I'd also recommend starting with some simple DIY kits - there are several vendors out there - in the USA, Synthcube is a good place.

Good luck, and welcome to a thoroughly enjoyable rabbit hole smile
Ayab
Hi Mike

I can only add that with a little patience (er..hmm.. quite alot was needed in my case) but don't worry....you will enjoy as the language of schematics reveals itself to you. It seems confusing at first then the types of capacitors and all that jazz which seemed confusing becomes clearer.

Great advice above and I second Dave Kendall on recommending looking at the building blocks, often op-amps, in MFOS (great site) and CGS (also some interesting slightly more unusual modules like the "modulo magic" and "bintic").

There is also the programming and digital side of modular with Raspberry Pi or Arm processors used by Mutable Instruments: Check out mutable instruments for some great ideas for modules and the various alternative firmwares - alternative operating systems for the modules. There are very interesting and exciting possibilities in digital synthesis. Obviously for digital modular you can prototype ideas on a pc/mac with something like Pure Data.

I think the academic route via learning electronics is probably a great idea too. Must be fascinating. Looking forward to hearing what route you take and where your interests go.

There are some really helpful and very smart people around here and am sure they will answer any questions you have.
msegarra
Really want to thank everyone for all the suggestions and support you guys have really given me some great ideas for making it work with my disability thanks for the Support and keep on killing it!
cygmu
I second the recommendation to dig through the CGS pages, check out the schematics and figure out how things are working. The Serge designs are perhaps a bit tricky to understand but in general Ken Stone's CGS pages did a great job of giving you just enough information to learn what is going on in the circuits.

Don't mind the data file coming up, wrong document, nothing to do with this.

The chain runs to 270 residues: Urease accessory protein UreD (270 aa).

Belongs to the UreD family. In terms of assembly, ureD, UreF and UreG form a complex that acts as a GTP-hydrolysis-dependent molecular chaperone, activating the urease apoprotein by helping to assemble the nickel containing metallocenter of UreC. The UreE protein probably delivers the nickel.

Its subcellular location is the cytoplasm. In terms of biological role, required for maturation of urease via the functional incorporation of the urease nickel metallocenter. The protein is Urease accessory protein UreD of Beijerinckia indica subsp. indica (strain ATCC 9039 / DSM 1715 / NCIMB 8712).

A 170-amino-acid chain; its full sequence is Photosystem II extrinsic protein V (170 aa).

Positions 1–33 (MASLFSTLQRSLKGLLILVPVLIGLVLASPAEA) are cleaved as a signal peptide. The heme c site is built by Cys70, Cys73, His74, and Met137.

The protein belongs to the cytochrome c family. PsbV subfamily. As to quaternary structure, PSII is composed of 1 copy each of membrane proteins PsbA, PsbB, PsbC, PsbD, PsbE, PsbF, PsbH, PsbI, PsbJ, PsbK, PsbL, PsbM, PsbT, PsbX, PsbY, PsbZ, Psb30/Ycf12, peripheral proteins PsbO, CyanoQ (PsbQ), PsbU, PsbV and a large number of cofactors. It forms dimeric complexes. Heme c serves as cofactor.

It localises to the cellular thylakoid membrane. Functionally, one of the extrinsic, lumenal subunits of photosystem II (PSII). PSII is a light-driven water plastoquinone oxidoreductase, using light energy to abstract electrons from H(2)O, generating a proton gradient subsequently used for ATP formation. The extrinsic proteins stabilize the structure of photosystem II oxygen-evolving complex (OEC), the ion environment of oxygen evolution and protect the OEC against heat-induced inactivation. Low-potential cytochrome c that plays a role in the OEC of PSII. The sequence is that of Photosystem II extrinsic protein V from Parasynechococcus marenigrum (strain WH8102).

In addition to the archive.org copy linked above, you can find the CGS material on the Elby web site here:
http://www.elby-designs.com/webtek/cgs/cgs.htm
jorg
I endorse all the suggestions above and I got some great tips from my fellow wigglers today (despite 40 years in the electronics biz!)

One more: Get Tina TI and start simulating some of the schematics you see online. You will very quickly get an intuitive feeling for how the electrons flow. It's a wonderful experience.
Ayab
Jorge that Tina TI looks really excellent. Essential for someone who wants to look at designing their own modules.

I am only into getting schematics found on web going, maybe some mods, but think I need to use it too. Wonder if anyone uses it on a mac or if there is a good OS X equivalent? Maybe I should run it in emulation or bootcamp.
honeyb
The academic route is a great way to formalize and structure what you've learned, and (assuming a good school/teacher) gives you confidence that you've actually covered the topic.

It also gives you credentials, which would make it easier to find a regular job using the skills/knowledge.

And it is a good way to find friends/people in your area with the same interests.

But school isn't the only way to learn a subject. And you'll be much better off in school if you already have some background knowledge of the topic. Building some modules, reading schematics, learning how to design your own--- all of that can be done via the resources mentioned above. I'd start with that.

And I'd then only look into getting academic coursework if the reasons above were of interest to me.

We're all in a different place in our lives. What is appropriate for one person may not be optimal for another.